The Czechia Offers Educated Foreigners Good Opportunities
Four years ago, the Czech Republic launched a pilot project on the selection of qualified foreign workers. Its aim is to bring young and educated professionals into the country and enable them to integrate more quickly into society. Mykhaylo, a 29-year-old researcher from Ukraine who works for the Institute of Plasma Physics at the Academy of Sciences in Prague, is one of almost six hundred participants.
How would you summarize the circumstances that brought you to the Czech Republic?
The circumstances under which I came to the Czech Republic were, in fact, quite ordinary from the point of view of many young Ukrainian boys at the time. I graduated from the Faculty of Physics at Uzhhorod State University and was given the opportunity to apply for a doctorate in Prague. At that time, I had a choice: I could stay at home, continue my studies there, or work there, or I could come here and start something a little different.
So what was decisive in the end?
I decided for the Czechia for two main reasons – the first reason was purely economic, the second also quite simple – I wanted to go to Europe, to know something new. Some of my acquaintances were already in Prague at the time, either as students or already working there, so before I arrived I was not even very worried that I would be completely alone here. In addition, the Czechia also attracted me with its proximity to language, home and culture.
How did your expectations come true?
So I came to the Czech Republic in 2000 and after four years I received my doctorate from the Faculty of Mathematics and Physics of Charles University. I decided to stay here to continue working at the Institute of Atmosphere Physics in Prague, although I have parents in Ukraine and my older brother also lives there. Education at the MFF UK for graduates means much greater opportunities to get a job in the Czech Republic and other European countries, and here you can significantly improve your knowledge of foreign languages. From here, there are also more opportunities to travel to Europe, establish new scientific relationships and the like. In general, a foreigner with, for example, a technical or physical education and knowledge of the Czech language is very likely to find a job with a fairly good salary, which will guarantee him and his family a relatively high standard of living in the Czech Republic.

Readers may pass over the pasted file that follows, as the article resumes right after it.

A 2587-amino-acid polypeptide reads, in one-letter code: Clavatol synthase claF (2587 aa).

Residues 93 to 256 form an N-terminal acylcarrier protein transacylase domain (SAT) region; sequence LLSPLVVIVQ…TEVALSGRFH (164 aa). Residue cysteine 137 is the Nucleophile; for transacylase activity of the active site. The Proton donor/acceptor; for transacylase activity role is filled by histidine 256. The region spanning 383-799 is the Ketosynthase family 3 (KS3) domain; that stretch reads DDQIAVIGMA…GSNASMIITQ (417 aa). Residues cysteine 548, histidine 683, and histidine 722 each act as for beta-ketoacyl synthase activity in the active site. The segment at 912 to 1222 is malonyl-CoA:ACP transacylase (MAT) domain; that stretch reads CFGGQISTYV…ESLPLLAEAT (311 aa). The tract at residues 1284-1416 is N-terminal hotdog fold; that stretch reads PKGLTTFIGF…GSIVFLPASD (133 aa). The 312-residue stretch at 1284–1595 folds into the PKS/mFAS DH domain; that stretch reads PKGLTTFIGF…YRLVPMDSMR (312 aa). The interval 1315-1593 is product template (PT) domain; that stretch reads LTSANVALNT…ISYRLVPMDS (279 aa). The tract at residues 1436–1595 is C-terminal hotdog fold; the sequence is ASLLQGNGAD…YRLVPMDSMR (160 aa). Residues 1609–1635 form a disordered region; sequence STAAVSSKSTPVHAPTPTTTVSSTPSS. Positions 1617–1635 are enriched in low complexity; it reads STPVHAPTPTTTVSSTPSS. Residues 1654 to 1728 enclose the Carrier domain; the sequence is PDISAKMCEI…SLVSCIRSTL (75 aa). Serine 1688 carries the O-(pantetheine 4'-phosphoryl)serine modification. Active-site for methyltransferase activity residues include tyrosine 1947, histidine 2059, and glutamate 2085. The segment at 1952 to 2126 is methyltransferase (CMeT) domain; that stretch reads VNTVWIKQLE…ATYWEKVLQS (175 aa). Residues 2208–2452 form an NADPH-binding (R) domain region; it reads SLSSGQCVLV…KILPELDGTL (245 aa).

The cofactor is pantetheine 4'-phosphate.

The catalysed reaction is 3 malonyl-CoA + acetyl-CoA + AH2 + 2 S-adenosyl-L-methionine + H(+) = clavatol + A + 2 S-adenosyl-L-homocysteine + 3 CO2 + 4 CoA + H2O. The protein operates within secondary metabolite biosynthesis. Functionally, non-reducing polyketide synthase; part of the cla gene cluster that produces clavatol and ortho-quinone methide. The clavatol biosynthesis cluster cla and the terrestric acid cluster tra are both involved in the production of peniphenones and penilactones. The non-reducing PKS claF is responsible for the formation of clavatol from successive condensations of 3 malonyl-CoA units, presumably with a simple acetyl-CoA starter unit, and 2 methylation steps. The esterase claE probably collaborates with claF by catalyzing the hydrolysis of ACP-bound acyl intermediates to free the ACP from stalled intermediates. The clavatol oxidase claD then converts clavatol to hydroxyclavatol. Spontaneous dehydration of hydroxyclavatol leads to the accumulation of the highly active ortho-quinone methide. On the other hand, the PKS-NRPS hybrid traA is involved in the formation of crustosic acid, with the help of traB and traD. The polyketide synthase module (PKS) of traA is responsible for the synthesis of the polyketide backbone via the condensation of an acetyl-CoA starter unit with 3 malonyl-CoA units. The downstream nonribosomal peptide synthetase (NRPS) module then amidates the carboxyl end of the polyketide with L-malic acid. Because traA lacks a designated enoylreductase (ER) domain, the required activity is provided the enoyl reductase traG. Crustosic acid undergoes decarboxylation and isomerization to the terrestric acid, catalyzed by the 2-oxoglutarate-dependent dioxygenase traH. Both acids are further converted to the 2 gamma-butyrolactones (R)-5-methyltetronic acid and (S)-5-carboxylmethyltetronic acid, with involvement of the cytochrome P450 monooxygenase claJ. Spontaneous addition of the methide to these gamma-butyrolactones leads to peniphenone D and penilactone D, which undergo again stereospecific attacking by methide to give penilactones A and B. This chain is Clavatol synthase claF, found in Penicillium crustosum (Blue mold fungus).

What were your beginnings in the Czech Republic – what was the most difficult for you, given that you probably left your homeland for a long time?
Initially, my biggest problem was probably not knowing the language, I was quite satisfied with the others (college, study, etc.). Now I understand Czech quite well and I can speak well. In fact, the most important thing for me is to correctly explain in Czech what I need at the moment, which I think I’m doing quite well so far. The problem of a slightly different type was the lack of time for study and also the completion of some official formalities.
If you had to highlight a few things, what would they be and where do you see the biggest shortcomings in confronting your expectations?
What I found here suited me perfectly and still suits me. I believe that the Czech state supports students quite well compared to the situation in Ukraine or Russia. However, I cannot give a broader answer to the question concerning the specific shortcomings of this country, and my answers would not be entirely objective in this regard.
You have joined the Selection of Qualified Foreign Workers program. How did you hear about him?
An acquaintance of the MLSA advised me to enter this program and has been participating in it for a short time. I have been a project for the second year.
What are the reasons for participating in the project?
The project offers the opportunity to obtain permanent residence for third-country nationals in as little as 2.5 years. And because I would like to stay in the Czech Republic for a longer period of time – five, ten years or maybe even longer, obtaining permanent residence of course makes it easier to stay and work in the Czech Republic. One gets more freedom to change jobs or residences, for example. From the point of view of a foreigner – he begins to perceive his surroundings more carefully, his home here, his feeling also changes a lot in the sense that he is only here temporarily and so on.